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New Nakamuras for mill-turning efficiency at Reading Precision Engineering
New Nakamuras for mill-turning efficiency at Reading Precision Engineering
New Nakamuras for mill-turning efficiency at Reading Precision Engineering

New Nakamuras for mill-turning efficiency at Reading Precision Engineering

Added to MTDCNC by ETG on 14 March 2014

Abingdon-based Reading Precision Engineering is investing in powerful Nakamura Tome mill-turning machines to allow it to produce parts in one from bar and billet.

The company has just taken delivery of a WT300 twin-spindle, twin-turret turning centre with 10' chuck and 80mm through-spindle bar capacity and a Nakamura SC-200 single chuck mill-turning machine with 65mm bar capacity and a 1500mm multi-load bar feed.

On order, for delivery in April, is a Nakamura Super NTJX twin-turning-spindle, mill-turning machine with swivel-head 5-axis machining capability, 1500mm multi-load bar feed and 65mm bar capacity. All are being supplied by Turning Technologies, a member of the Engineering Technology Group (ETG) and the sole UK representative for Nakamura-Tome turning centres.

Reading Engineering, which was acquired by sister company Ashby Precision Engineering in 2010, has seen significant investment by Ashby since then. As well as five Nakamura machines, and two Hurco VMX60SR five-axis machining centres, it has also moved to new premises adjacent to Ashby in Abingdon, Oxfordshire. Both sites are accredited individually to BS ISO 9001.

Ashby Precision Engineering, which was set up around 35 years ago, is focused on large-scale machining and assembly for high-tech industries such as cryogenics and scientific equipment, and Reading complements this with a batch-work turning and machining capability.

Sales Manager Mike Leonard says that typical work for Reading includes lock components, subsea equipment, sensor and instrument housings and surveying equipment – as well as cryogenic gas syphon components as stock items for Ashby.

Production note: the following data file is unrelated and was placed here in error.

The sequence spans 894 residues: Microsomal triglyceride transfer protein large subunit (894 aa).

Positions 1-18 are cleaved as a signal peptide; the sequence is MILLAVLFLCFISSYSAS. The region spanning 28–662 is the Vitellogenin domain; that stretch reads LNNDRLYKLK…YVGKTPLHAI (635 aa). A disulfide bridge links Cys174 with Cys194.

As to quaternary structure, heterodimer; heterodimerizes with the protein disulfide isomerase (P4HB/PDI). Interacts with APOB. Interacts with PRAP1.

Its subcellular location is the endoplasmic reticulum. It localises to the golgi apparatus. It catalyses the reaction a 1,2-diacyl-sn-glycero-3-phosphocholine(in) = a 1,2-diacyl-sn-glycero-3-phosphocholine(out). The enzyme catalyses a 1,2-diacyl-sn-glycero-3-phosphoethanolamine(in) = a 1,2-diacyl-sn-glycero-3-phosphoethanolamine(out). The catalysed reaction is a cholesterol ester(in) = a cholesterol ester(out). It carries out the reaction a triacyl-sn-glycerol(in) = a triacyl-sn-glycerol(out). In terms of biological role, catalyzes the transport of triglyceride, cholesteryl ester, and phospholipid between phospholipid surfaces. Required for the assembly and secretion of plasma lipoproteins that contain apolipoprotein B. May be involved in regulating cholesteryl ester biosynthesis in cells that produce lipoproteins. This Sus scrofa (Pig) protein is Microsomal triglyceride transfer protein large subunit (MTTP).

'We can offer turning capacity from 5mm up to 1m diameter and can be making anything from batches of 10 to batches of 5,000. There is quite a lot of milling involved. Most of the parts we make are turned and milled, which is why we want the machines that can do this in one hit.'

He adds: 'We don’t want to be moving parts around the workshop. We want to be able to put the billet or the bar on the machine and get the finished component off.

'Some of our work currently needs four operations, two on a lathe and two on a milling machine – with the Nakamura’s we will be able to do that in one hit. It is obviously more cost-effective and it makes you more competitive. It also removes the possibility of components getting damaged when they are handled between operations.'

As an example of the efficiency gains, a stainless steel connector for a sensor housing which previously had to be turned on a lathe then machined on a milling machine, is now made on the WT300 in one operation, including engraving, in a cycle time of around 3 minutes.

Mr Leonard says that Reading’s customers have high expectations on quality and accuracy, particularly in the instrumentation industry, and that has influenced the investment decision too.

'One of the reasons we made this investment is to be able to meet these very high demands. The machines we have bought have probing on them so we can actually check the job before it comes off the machine. And the machines can work to the high technical requirements and tolerances called for by customers in areas such as instrumentation.'

The decision to opt for Nakamura machines was an easy one, as Reading was already a satisfied user of two smaller Nakamura twin-turret, twin-spindle machines – a WT 100 and aWT150 – with 42mm and 51mm bar capacity respectively.

Mike Leonard says: 'They have been very good machines and we have been very happy with them, so we went with Nakamura for the new machines too. Now we can cover the full size range from 12mm up to whatever size you want.'

The new Nakamura WT 300 is a highly rigid, multi-tasking machine with box slides to all axes. It has 12 driven tool positions on each turret with milling power up to 5.5kw, and with synchronised left and right spindles can offer up to 30kW of cutting power on shaft work.

ETG was able to deliver the WT300 almost immediately as it was a stock machine and also loaned the company a Hardinge lathe to provide extra capacity until the other new machines are delivered.

Mike Leonard concludes: 'We are increasing our capacity and making that capacity quicker and more efficient.

'Moving from turning and milling on separate machines to getting finished parts off in one will have a major impact. I would say it would reduce the job by half – lead times and deliveries will be twice as fast.

'We have made a big investment in the future and are trying to keep one step ahead of our competitors. We are looking to invest in new machinery to reduce cycle times and lead times, while holding the tight tolerances and highest levels of quality our customers require.'

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